Do you transmit the most-significant byte first, or second? In other words, should the codepoint 0x235D (⍝ APL FUNCTIONAL SYMBOL UP SHOE JOT)^2^ be stored as the bytes {0x23, 0x5d} or as {0x5d, 0x23}?

The answer is, well, it depends. Some systems default to one ordering and some to the other Unicode provides a way to indicate which ordering a document is using, but that is often omitted.

(For more fun reading, it’s interesting to point out that different processors order multi-byte values in different ways. Intel processors generally use little-endian, meaning that the least-significant byte is stored first. The best processor architecture ever was big-endian, meaning it stores the most-significant byte first. Some processors can be switched at boot, or even at runtime, between the two endianness.)

Long story short (again, too late!), you might want your regular expression to match these multibyte encodings. Well, the tool can help you — assuming that you’re okay with the most or least significant byte being zero. That’s where this comes into play:

List of preprocessing options If

you want the regular expression ABC to actually match the string Ax00Bx00Cx00 or even x00Ax00Bx00C then you’re in luck! Let’s give it a shot:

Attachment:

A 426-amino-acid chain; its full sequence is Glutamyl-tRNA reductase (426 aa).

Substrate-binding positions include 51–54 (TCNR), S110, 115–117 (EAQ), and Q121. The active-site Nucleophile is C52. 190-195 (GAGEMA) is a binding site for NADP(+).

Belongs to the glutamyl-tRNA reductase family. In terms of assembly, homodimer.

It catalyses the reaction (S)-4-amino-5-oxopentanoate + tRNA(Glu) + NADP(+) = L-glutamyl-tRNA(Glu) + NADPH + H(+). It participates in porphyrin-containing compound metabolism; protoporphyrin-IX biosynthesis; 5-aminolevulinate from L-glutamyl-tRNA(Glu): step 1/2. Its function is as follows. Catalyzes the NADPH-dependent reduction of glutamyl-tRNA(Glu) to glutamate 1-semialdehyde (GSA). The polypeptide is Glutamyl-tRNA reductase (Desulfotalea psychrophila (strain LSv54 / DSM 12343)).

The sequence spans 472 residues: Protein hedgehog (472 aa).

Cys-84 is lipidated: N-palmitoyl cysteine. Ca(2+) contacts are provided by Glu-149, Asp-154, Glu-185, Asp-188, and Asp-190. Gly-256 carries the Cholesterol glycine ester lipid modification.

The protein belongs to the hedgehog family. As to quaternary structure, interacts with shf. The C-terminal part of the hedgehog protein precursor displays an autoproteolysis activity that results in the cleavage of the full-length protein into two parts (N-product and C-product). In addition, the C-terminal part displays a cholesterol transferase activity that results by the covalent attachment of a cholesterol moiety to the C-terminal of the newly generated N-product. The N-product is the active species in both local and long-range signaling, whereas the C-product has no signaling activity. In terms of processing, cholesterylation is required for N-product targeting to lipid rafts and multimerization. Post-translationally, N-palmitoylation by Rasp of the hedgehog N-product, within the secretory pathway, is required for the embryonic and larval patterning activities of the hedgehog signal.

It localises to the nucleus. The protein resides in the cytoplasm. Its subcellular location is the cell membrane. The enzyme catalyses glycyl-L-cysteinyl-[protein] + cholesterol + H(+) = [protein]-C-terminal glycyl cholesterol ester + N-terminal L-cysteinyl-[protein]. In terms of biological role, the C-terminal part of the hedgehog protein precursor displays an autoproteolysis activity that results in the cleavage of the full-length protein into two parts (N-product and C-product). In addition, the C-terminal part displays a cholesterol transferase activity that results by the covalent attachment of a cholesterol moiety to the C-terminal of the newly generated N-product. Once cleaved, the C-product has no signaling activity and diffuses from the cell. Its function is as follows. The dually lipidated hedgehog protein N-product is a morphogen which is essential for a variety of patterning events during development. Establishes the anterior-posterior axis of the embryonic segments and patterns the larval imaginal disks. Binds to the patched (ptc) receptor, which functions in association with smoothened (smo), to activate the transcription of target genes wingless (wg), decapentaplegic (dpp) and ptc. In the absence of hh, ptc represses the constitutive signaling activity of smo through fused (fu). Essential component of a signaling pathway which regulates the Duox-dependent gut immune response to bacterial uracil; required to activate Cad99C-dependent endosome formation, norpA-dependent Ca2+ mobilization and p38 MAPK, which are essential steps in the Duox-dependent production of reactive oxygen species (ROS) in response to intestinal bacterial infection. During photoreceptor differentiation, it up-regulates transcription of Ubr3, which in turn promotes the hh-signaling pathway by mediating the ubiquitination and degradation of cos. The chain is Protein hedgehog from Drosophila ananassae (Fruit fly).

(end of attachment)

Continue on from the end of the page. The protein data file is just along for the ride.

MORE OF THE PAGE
curl ",instring=ABC"

And here’s what we get: ([x2bx2f-9A-Za-z][AQgw]B{2}AEIAQ[x2bx2f-9w-z]|[x2bx2f-9A-Za-z]{2}[048AEIMQUYcgkosw]AQ{2}BCAE[M-P]|AE{2}AQgBD)

That’s a regular expression that will match the string ABC if it’s in big-endian format. Let’s try it out using the Python trick from above:

>>> import base64
>>> import re
>>> encoded = base64.b64encode(b"x00Ax00Bx00C")
>>> re.match(br"([x2bx2f-9A-Za-z][AQgw]B{2}AEIAQ[x2bx2f-9w-z]|[x2bx2f-9A-Z
a-z]{2}[048AEIMQUYcgkosw]AQ{2}BCAE[M-P]|AE{2}AQgBD)", encoded)
<re.Match object; span=(0, 8), match=b'AEEAQgBD'>

Success! Notice the x00 bytes in front of each character in the encoded string (because the “most significant byte” of the regular old character A is 0). Notice that our regular expression matched. (Notice also that I used Python 3 for this example instead of Python 2…)


The InQuest Labs site is accessible The InQuest Labs site is accessible programmatically via a RESTful API. This includes the Base64 Regular Expression Generator. If you’re interested, we definitely encourage you to try it out.

^1^ This is using the REST-ful API provided by InQuest Labs. In general, the responses will come back as JSON. Certain error messages will start with a “?” in the result. If you play around with the tool, you might find that there’s a tiny Commodore 64 Easter Egg to be found… ^2^ This symbol is more colloquially called “lamp” and it starts the beginning of a comment in the APL programming language. While it’s said “lamp” and looks like a big toe, I think I’m going to start yelling “APLFUNCTIONALSYMBOLUPSHOEJOT” every time I see it.